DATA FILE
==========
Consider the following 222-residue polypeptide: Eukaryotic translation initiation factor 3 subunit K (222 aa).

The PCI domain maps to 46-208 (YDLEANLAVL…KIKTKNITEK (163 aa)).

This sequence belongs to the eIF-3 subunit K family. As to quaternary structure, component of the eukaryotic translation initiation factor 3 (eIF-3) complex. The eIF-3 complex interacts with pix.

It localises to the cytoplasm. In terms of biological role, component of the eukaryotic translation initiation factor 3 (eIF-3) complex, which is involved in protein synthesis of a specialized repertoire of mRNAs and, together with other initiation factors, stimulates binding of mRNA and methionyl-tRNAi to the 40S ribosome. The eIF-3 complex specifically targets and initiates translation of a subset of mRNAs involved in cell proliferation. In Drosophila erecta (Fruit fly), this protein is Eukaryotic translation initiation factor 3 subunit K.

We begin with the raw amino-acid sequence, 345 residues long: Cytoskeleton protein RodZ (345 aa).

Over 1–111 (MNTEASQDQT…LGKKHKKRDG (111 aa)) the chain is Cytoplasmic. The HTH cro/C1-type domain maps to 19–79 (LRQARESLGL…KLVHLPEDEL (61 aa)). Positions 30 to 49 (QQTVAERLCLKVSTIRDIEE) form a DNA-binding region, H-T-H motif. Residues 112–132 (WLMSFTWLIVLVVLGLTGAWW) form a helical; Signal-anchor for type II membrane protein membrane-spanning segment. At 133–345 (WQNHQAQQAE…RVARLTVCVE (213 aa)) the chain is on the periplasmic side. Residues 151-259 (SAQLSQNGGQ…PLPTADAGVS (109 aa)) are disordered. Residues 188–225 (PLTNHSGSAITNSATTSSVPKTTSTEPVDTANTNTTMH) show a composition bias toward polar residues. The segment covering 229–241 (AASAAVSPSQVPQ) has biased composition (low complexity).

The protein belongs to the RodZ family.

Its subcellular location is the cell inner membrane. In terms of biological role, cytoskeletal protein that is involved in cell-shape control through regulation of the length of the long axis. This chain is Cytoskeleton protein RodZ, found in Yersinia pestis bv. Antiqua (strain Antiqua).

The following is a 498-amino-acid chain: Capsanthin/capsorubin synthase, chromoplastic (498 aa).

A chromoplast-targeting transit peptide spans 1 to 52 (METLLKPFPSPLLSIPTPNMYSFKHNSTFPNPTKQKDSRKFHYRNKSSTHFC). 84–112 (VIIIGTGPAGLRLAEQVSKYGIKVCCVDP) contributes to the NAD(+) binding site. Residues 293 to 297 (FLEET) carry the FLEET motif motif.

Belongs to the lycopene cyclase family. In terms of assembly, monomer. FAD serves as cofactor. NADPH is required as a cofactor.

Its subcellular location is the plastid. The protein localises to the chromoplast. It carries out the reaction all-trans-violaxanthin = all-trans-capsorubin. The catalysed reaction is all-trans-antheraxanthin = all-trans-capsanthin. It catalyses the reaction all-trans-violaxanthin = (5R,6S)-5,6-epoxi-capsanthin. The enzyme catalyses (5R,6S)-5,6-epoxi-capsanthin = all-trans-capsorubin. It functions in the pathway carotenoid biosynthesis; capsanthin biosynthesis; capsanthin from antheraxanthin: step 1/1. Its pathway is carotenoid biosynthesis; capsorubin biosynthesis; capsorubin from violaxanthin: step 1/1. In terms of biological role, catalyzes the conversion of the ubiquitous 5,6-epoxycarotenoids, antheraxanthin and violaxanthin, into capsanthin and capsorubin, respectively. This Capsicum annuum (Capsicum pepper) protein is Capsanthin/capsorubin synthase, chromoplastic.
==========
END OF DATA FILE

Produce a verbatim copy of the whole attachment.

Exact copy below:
Consider the following 222-residue polypeptide: Eukaryotic translation initiation factor 3 subunit K (222 aa).

The PCI domain maps to 46-208 (YDLEANLAVL…KIKTKNITEK (163 aa)).

This sequence belongs to the eIF-3 subunit K family. As to quaternary structure, component of the eukaryotic translation initiation factor 3 (eIF-3) complex. The eIF-3 complex interacts with pix.

It localises to the cytoplasm. In terms of biological role, component of the eukaryotic translation initiation factor 3 (eIF-3) complex, which is involved in protein synthesis of a specialized repertoire of mRNAs and, together with other initiation factors, stimulates binding of mRNA and methionyl-tRNAi to the 40S ribosome. The eIF-3 complex specifically targets and initiates translation of a subset of mRNAs involved in cell proliferation. In Drosophila erecta (Fruit fly), this protein is Eukaryotic translation initiation factor 3 subunit K.

We begin with the raw amino-acid sequence, 345 residues long: Cytoskeleton protein RodZ (345 aa).

Over 1–111 (MNTEASQDQT…LGKKHKKRDG (111 aa)) the chain is Cytoplasmic. The HTH cro/C1-type domain maps to 19–79 (LRQARESLGL…KLVHLPEDEL (61 aa)). Positions 30 to 49 (QQTVAERLCLKVSTIRDIEE) form a DNA-binding region, H-T-H motif. Residues 112–132 (WLMSFTWLIVLVVLGLTGAWW) form a helical; Signal-anchor for type II membrane protein membrane-spanning segment. At 133–345 (WQNHQAQQAE…RVARLTVCVE (213 aa)) the chain is on the periplasmic side. Residues 151-259 (SAQLSQNGGQ…PLPTADAGVS (109 aa)) are disordered. Residues 188–225 (PLTNHSGSAITNSATTSSVPKTTSTEPVDTANTNTTMH) show a composition bias toward polar residues. The segment covering 229–241 (AASAAVSPSQVPQ) has biased composition (low complexity).

The protein belongs to the RodZ family.

Its subcellular location is the cell inner membrane. In terms of biological role, cytoskeletal protein that is involved in cell-shape control through regulation of the length of the long axis. This chain is Cytoskeleton protein RodZ, found in Yersinia pestis bv. Antiqua (strain Antiqua).

The following is a 498-amino-acid chain: Capsanthin/capsorubin synthase, chromoplastic (498 aa).

A chromoplast-targeting transit peptide spans 1 to 52 (METLLKPFPSPLLSIPTPNMYSFKHNSTFPNPTKQKDSRKFHYRNKSSTHFC). 84–112 (VIIIGTGPAGLRLAEQVSKYGIKVCCVDP) contributes to the NAD(+) binding site. Residues 293 to 297 (FLEET) carry the FLEET motif motif.

Belongs to the lycopene cyclase family. In terms of assembly, monomer. FAD serves as cofactor. NADPH is required as a cofactor.

Its subcellular location is the plastid. The protein localises to the chromoplast. It carries out the reaction all-trans-violaxanthin = all-trans-capsorubin. The catalysed reaction is all-trans-antheraxanthin = all-trans-capsanthin. It catalyses the reaction all-trans-violaxanthin = (5R,6S)-5,6-epoxi-capsanthin. The enzyme catalyses (5R,6S)-5,6-epoxi-capsanthin = all-trans-capsorubin. It functions in the pathway carotenoid biosynthesis; capsanthin biosynthesis; capsanthin from antheraxanthin: step 1/1. Its pathway is carotenoid biosynthesis; capsorubin biosynthesis; capsorubin from violaxanthin: step 1/1. In terms of biological role, catalyzes the conversion of the ubiquitous 5,6-epoxycarotenoids, antheraxanthin and violaxanthin, into capsanthin and capsorubin, respectively. This Capsicum annuum (Capsicum pepper) protein is Capsanthin/capsorubin synthase, chromoplastic.